Leading the charge in the Middle East

Published on LSIS Jayson Tufrey (author), PO1 Todd Stevenson Royal Canadian Navy (photographer), LSIS Jayson Tufrey (photographer)

Leading Seaman Combat Systems Operator Glen Morris (right) practicing his batting technique during a warm up for Combined Task Force 150's Boxing Day match against United Kingdom Maritime Component Command (UKMCC) in Bahrain. (photo: PO1 Todd Stevenson, RCN)
Leading Seaman Combat Systems Operator Glen Morris (right) practicing his batting technique during a warm up for Combined Task Force 150's Boxing Day match against United Kingdom Maritime Component Command (UKMCC) in Bahrain.

Leading Seaman Combat Systems Operator Glen Morris is one of the three Battle Watch assistants working for the Canadian-led Combined Task Force 150 in Bahrain, focused on counterterrorism and maritime security operations within the Middle East Region.

He is one of the watch-keepers who maintain a 24 hour watch on the operational area in which warships and aircraft conduct routine patrols on behalf of the task force.

Leading Seaman Morris said they communicated regularly with the assets that operated in direct support to the maritime counterterrorism and security operations task force.

“The ships give us hourly situation reports of their location and what they are seeing,” he said.

“That information in conjunction with intelligence from across multiple agencies allows us to correlate the information into a more coherent picture enabling us to direct the ships toward vessels suspected of being engaged in smuggling activities.

“For us, a successful outcome would be for a boarding of one of these suspect vessels in an effort to locate and seize any illicit material, in turn making an impact on reducing the cash flow of the terrorist networks.”

 

Leading Seaman Combat Systems Operator Glen Morris from Combined Task Force (CTF) 150 s seen at CTF 150 Headquarters in Bahrain.

Leading Seaman Combat Systems Operator Glen Morris from Combined Task Force (CTF) 150 s seen at CTF 150 Headquarters in Bahrain.

With 30 different nations comprising Combined Maritime Forces the language barrier can at times be tricky. However, motivated by a common interest, the watch keepers always manage to get their message across.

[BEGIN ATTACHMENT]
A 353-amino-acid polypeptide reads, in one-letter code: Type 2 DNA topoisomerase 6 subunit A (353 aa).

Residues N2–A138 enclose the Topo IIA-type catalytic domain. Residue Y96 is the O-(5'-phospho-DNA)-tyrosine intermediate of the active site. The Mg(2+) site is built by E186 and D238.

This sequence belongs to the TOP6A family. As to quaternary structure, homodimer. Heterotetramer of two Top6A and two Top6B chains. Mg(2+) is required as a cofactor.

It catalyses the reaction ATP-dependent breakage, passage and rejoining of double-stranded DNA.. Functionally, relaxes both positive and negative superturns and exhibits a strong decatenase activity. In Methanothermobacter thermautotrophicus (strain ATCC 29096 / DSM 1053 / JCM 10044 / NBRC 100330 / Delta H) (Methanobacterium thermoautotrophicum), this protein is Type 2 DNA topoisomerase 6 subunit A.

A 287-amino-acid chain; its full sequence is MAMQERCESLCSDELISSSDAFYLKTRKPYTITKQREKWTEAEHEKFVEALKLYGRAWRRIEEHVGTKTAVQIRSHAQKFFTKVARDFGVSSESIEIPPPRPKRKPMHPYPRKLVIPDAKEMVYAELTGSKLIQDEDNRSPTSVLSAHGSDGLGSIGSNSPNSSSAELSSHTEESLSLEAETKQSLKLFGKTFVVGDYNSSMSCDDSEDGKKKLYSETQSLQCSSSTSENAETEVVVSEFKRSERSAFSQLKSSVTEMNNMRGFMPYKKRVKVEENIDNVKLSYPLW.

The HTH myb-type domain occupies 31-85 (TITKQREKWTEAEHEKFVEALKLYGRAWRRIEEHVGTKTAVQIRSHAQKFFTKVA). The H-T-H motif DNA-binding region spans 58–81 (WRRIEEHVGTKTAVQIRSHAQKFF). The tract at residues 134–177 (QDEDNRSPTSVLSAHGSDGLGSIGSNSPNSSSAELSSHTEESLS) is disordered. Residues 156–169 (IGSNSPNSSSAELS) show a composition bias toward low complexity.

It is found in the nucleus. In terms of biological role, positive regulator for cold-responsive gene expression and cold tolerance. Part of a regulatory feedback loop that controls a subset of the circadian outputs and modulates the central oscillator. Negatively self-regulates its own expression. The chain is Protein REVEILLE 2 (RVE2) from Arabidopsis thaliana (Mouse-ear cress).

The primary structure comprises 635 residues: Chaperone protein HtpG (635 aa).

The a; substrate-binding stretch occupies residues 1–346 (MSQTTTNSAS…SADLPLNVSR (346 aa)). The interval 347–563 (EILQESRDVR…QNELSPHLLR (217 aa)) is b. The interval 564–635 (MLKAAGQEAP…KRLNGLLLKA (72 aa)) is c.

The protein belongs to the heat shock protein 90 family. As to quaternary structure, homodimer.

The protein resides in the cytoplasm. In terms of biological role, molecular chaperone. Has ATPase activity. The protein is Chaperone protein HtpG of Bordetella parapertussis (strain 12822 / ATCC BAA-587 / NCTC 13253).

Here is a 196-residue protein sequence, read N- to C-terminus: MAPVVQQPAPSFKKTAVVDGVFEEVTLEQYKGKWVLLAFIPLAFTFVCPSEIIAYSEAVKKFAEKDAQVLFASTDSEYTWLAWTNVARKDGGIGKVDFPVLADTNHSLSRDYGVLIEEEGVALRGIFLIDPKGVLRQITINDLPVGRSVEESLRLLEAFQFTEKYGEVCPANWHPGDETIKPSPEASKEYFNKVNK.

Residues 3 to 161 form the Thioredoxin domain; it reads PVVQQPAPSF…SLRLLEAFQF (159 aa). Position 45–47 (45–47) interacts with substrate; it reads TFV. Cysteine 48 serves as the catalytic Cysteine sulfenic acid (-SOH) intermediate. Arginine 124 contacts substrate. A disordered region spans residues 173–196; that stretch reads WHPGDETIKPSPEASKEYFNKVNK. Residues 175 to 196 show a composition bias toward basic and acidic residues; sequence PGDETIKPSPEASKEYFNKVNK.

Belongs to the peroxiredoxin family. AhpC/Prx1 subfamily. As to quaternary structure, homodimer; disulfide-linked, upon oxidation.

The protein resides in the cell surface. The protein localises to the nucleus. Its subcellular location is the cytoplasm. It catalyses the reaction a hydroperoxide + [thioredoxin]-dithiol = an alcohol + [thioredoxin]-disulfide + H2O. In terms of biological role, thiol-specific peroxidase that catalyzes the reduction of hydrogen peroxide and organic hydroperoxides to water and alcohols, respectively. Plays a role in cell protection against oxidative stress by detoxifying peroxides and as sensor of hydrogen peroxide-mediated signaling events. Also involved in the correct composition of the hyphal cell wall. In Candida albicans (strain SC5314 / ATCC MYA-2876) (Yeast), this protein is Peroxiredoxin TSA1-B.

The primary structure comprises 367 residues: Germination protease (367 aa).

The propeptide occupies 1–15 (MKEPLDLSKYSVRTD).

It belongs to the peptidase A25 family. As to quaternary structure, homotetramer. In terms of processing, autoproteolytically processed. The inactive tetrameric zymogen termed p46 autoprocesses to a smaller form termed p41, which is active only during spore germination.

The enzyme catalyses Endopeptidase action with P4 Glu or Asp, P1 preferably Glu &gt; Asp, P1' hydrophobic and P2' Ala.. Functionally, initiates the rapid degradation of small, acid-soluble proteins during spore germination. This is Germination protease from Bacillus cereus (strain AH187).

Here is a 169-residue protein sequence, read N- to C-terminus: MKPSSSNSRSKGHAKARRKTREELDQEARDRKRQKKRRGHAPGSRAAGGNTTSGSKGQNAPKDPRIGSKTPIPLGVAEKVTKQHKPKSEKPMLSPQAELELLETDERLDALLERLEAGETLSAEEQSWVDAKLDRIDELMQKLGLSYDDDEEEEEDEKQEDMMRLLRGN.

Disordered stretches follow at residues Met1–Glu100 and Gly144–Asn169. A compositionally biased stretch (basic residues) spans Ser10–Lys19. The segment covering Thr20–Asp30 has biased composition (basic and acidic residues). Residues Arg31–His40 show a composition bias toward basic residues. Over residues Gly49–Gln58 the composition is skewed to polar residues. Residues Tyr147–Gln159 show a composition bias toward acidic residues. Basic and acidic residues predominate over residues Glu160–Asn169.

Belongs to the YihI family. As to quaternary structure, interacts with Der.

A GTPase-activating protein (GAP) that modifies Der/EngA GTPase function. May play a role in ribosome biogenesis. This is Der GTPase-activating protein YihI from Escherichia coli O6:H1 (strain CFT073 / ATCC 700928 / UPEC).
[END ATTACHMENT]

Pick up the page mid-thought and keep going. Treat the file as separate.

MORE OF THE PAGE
Leading Seaman Morris said they were the voice of the Commander to the ships and aircraft working hard  at sea and watching overhead in the skies.

“Our role is an important one to do and do well – by manning the battle watch headquarters 24/7 we always have somebody ready to direct the ships and answer any questions or queries the ships may have while on patrol,” he said.

“Having staff centralised in an integrated Canadian-Australian headquarters with specialist staff on hand makes it easier for us to answer any queries the ships have. 

“Be it operational, intelligence or logistics based – we just have to open the door and ask, while still maintaining the battle watch.”

Combined Task Force 150 is one of three multinational naval task forces operated under CMF.  Through maritime security operations, regional engagements and capacity building, the task force works to deter and deny terrorist organisations from using merchant shipping lanes the high seas for smuggling weapons, illicit cargo and narcotics while ensuring the safe passage of merchant ships in some of the busiest shipping lanes in the world. 

Combined Task Force 150 is currently undertaking a unique staffing model, consisting of members from the Royal Canadian Navy, the Royal Canadian Air Force, the Canadian Army, the Canadian public service and Royal Australian Navy personnel all integrated in one combined headquarters.